Wednesday, December 05, 2012

Android tablets to gain market share, but will still trail iPad in 2016: IDC

Analysts at market research firm IDC raised their 2012 tablet forecast on Wednesday, predicting 122.3 million units shipped for the year, up from its prior forecast of 117.1 million units.

The driving factor behind the rise are "solid products from Google, Amazon, Samsung, and others" (meaning Android tablets) and anticipated strong sales for the iPad mini and the iPad.

IDC’s tablets research director, Tom Mainelli said:
Tablets continue to captivate consumers, and as the market shifts toward smaller, more mobile screen sizes and lower price points, we expect demand to accelerate in the fourth quarter and beyond.
IDC raised its forecast for 2013 shipments to 172.4 million units, up from its earlier prediction of 165.9 million units. In addition, IDC estimated that 2016 tablet shipments will reach 282.7 million units, up from 261.4 million previously.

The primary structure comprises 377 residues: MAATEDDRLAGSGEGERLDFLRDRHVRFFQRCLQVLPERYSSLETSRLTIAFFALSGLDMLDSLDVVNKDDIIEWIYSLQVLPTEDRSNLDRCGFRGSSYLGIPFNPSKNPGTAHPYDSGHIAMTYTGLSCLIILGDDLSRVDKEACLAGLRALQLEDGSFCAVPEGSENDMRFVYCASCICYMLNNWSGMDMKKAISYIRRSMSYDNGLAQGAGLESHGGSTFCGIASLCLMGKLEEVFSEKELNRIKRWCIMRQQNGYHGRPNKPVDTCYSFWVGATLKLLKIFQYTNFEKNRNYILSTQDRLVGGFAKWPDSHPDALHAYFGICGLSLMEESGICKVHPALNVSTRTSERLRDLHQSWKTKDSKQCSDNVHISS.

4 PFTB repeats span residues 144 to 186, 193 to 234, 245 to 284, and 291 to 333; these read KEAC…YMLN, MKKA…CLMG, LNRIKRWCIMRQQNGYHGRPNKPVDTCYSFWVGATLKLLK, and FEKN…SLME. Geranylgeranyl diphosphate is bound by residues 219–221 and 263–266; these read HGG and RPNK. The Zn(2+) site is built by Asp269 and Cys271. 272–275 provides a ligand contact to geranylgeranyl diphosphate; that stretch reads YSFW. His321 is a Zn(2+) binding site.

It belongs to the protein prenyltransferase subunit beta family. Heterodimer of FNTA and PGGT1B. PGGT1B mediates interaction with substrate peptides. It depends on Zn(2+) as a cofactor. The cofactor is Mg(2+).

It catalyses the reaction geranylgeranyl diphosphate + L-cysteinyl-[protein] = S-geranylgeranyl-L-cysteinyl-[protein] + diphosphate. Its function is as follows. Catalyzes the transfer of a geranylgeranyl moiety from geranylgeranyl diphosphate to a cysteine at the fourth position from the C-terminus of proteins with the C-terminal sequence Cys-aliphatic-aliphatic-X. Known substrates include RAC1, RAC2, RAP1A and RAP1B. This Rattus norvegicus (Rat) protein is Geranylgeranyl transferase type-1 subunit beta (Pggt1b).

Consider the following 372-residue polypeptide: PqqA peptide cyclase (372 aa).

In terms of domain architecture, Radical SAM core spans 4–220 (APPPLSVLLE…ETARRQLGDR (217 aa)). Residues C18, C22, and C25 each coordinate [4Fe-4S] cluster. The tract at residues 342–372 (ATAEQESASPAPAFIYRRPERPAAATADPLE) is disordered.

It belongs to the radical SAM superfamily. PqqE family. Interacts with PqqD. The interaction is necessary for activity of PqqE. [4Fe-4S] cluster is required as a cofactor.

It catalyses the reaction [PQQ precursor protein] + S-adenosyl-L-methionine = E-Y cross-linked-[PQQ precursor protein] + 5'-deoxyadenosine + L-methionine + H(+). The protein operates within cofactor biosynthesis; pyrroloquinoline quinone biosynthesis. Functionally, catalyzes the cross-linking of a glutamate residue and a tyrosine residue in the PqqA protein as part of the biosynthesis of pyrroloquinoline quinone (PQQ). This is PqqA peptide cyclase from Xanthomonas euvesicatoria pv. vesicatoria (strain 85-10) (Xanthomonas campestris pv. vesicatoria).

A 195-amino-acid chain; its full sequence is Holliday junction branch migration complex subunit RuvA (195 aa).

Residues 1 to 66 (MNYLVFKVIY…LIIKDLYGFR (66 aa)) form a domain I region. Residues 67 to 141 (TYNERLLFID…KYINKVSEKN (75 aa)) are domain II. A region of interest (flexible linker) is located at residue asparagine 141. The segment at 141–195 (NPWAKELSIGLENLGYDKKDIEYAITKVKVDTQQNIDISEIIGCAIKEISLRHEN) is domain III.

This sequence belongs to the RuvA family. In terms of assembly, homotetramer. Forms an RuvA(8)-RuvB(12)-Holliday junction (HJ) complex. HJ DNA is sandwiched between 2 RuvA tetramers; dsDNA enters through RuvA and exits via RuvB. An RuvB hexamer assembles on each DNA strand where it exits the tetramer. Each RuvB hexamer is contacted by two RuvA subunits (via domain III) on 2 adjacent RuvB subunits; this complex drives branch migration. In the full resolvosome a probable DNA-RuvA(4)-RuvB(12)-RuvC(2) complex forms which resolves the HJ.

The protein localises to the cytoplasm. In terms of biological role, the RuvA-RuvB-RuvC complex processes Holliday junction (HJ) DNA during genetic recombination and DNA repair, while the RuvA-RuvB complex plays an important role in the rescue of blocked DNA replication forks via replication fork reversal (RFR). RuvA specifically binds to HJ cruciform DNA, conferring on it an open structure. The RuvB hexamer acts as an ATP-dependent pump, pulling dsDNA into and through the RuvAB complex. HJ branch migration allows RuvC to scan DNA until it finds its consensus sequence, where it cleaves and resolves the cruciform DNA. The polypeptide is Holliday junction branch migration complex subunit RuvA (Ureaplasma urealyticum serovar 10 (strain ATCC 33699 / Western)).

Ryan Reith, program manager for IDC’s Mobile Device Trackers, said that:
... the breadth and depth of Android has taken full effect on the tablet market as it has for the smartphone space. Android tablet shipments will certainly act as the catalyst for growth in the low-cost segment in emerging markets given the platform’s low barrier to entry on manufacturing.
In other words, just as with Android smartphones, Android tablets will sell well in markets where cost is a pre-eminent driver.

However, despite that statement, Android isn't expected to overtake iOS. By 2016, IDC predicted that Apple will hold a 49.7 percent market share, while Android has 39.7 percent of the market. Windows tablets will hold 10.3 percent market share, preventing Android from overtaking iOS.

This tablet growth will come at the expense of e-book readers. IDC believes consumers will opt for a multi-function tablet instead of a dedicated e-book reader, despite their better reading experience. It has dropped its e-book reader forecast down to 19.9 million units for 2012, which is lower than the 27.7 million units shipped in 2011.

No comments: